George Bernard Shaw said, “Progress is impossible without change, and those who cannot change their minds cannot change anything.” If we want to make progress, we must have the courage to find our own faults and then start rectifying them. Those who think that they are absolutely perfect persons, have unfortunately reached a dead end in their inner journey.
It is hardly possible to change others by words. However, there is always room for self-purification not according to any ritual or religion but in the light of humanity. When we become successful in improving in just one aspect of our character, we naturally become living examples of that very quality; and send positive inspirations to others to follow suit. It is rightly said that actions speak louder than words.
The problem arises when our minds get tired and pessimistic. In such an unhealthy condition of mind, we start glorifying the past and labelling the present as totally bad. It is true that we need always to be critical about the present and should find ways for improvement. But it does not mean that we must go backwards. There is no way to deny that things were much uglier during primitive jungle raj, in ancient slave society or in police states than in modern times of welfare states.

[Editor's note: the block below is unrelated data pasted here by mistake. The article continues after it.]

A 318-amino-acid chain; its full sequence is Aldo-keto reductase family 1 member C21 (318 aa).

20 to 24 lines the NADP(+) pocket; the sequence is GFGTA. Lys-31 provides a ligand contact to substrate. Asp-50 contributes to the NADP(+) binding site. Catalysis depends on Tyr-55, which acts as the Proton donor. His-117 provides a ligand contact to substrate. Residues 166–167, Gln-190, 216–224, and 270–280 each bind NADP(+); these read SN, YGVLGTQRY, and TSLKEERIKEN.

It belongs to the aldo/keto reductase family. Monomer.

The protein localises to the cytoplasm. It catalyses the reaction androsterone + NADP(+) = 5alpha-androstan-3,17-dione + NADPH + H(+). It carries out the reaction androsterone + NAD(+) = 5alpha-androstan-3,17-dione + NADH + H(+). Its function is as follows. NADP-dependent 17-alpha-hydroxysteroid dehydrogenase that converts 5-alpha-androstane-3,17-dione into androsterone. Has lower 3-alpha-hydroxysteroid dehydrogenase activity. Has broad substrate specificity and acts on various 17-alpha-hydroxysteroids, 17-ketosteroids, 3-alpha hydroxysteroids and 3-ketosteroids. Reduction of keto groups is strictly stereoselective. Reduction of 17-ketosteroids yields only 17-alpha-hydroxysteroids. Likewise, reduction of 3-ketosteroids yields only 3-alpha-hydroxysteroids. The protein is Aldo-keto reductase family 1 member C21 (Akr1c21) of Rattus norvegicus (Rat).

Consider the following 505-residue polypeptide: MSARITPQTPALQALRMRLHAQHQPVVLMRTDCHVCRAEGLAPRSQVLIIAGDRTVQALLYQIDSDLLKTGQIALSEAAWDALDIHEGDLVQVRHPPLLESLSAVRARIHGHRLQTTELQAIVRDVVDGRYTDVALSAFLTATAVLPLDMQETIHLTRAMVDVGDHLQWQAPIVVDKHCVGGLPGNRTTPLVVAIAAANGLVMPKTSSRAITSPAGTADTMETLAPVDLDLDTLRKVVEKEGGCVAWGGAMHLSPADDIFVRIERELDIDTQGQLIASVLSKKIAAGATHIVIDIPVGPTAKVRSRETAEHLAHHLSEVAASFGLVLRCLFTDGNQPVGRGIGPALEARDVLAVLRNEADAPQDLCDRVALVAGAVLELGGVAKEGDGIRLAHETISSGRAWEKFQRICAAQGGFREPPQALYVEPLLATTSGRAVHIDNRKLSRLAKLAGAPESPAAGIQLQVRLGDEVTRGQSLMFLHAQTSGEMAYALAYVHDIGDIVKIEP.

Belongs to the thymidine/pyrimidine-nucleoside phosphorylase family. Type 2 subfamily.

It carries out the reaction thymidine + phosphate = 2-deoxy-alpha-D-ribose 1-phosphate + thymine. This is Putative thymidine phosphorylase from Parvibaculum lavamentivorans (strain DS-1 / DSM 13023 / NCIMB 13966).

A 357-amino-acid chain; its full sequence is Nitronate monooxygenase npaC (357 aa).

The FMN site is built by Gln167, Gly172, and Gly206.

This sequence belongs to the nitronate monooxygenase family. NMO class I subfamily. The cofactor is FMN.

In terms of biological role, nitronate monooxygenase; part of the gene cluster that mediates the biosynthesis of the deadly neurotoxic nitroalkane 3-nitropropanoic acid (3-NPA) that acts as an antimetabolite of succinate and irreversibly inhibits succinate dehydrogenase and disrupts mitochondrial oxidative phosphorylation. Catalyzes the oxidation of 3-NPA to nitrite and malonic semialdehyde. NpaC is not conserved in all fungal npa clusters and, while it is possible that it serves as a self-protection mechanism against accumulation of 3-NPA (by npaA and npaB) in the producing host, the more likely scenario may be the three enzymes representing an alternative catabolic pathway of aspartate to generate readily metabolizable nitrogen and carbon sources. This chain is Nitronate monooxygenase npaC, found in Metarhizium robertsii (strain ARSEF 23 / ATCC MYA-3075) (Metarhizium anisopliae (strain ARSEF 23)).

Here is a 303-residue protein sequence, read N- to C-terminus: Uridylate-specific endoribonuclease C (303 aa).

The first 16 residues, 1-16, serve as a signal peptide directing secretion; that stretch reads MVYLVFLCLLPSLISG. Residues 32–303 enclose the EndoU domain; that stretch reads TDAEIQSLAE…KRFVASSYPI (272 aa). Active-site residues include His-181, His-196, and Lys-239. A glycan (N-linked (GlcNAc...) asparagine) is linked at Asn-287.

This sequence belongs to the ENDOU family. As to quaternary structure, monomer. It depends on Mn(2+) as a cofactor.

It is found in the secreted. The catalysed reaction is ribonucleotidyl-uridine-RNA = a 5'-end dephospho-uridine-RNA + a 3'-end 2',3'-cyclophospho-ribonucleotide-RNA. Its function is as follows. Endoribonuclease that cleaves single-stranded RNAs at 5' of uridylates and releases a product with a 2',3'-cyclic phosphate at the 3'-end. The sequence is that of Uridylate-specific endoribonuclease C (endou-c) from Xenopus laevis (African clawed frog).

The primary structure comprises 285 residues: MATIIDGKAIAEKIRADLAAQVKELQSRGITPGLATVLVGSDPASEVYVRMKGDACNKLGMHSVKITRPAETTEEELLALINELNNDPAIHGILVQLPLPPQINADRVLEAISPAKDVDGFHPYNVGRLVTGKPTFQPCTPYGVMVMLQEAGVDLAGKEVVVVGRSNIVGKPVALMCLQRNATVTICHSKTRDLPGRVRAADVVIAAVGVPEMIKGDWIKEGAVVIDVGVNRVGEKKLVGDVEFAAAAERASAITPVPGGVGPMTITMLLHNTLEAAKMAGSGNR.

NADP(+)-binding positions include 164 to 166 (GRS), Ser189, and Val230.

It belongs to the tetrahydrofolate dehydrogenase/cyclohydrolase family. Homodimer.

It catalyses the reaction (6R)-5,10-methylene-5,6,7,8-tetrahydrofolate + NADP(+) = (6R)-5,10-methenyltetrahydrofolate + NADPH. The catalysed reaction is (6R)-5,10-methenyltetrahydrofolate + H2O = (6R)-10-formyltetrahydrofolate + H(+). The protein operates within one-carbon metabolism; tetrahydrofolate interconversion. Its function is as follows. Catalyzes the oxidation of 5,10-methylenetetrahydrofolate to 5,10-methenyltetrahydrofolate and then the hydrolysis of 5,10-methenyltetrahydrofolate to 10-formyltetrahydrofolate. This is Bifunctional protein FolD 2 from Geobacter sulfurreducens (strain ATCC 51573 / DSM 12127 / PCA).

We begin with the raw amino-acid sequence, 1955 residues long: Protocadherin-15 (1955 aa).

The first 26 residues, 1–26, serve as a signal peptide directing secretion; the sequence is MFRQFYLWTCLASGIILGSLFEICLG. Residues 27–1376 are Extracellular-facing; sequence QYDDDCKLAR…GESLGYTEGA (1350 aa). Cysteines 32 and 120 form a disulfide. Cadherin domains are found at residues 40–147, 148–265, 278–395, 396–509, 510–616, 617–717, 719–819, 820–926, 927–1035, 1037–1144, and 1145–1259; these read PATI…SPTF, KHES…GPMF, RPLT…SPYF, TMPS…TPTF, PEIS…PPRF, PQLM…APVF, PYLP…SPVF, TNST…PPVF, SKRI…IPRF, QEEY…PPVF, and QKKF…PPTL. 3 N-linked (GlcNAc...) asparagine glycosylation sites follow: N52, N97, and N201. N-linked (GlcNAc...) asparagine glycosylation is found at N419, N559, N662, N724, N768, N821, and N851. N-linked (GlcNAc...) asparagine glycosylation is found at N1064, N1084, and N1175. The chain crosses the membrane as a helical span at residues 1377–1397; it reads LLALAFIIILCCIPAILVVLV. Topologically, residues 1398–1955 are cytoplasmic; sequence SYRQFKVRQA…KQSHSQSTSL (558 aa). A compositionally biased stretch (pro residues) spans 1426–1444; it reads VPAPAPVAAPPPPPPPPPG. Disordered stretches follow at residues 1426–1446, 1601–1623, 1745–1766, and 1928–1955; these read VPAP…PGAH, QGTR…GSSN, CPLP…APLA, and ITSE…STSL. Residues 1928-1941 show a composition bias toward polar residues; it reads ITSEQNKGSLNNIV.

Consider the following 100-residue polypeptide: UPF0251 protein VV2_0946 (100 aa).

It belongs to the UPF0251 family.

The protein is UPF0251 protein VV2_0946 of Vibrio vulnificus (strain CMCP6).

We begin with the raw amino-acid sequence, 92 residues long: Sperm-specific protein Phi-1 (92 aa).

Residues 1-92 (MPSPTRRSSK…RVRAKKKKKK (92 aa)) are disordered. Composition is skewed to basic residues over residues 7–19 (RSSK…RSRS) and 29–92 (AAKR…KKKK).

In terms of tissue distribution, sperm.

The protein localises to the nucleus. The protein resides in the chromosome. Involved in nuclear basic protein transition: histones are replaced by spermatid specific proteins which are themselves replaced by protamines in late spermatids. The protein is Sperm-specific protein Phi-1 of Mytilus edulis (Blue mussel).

“Progress is the attraction that moves humanity”, said Marcus Garvey. When we do not feel that attraction, we, so to speak, stop living. There is a beautiful saying in Bengali, ‘joto din banchi toto din shikhi’ — it means that we learn so long as we live.
A person must always try to be more humane; otherwise it will be like writing his or her own obituary. As the Mother (spiritual collaborator of Sri Aurobindo) said, “The purpose of earthly life is progress. If you stop progressing you will die. Every moment that you spend without progressing is one step closer to your grave.”
Sujit De, Kolkata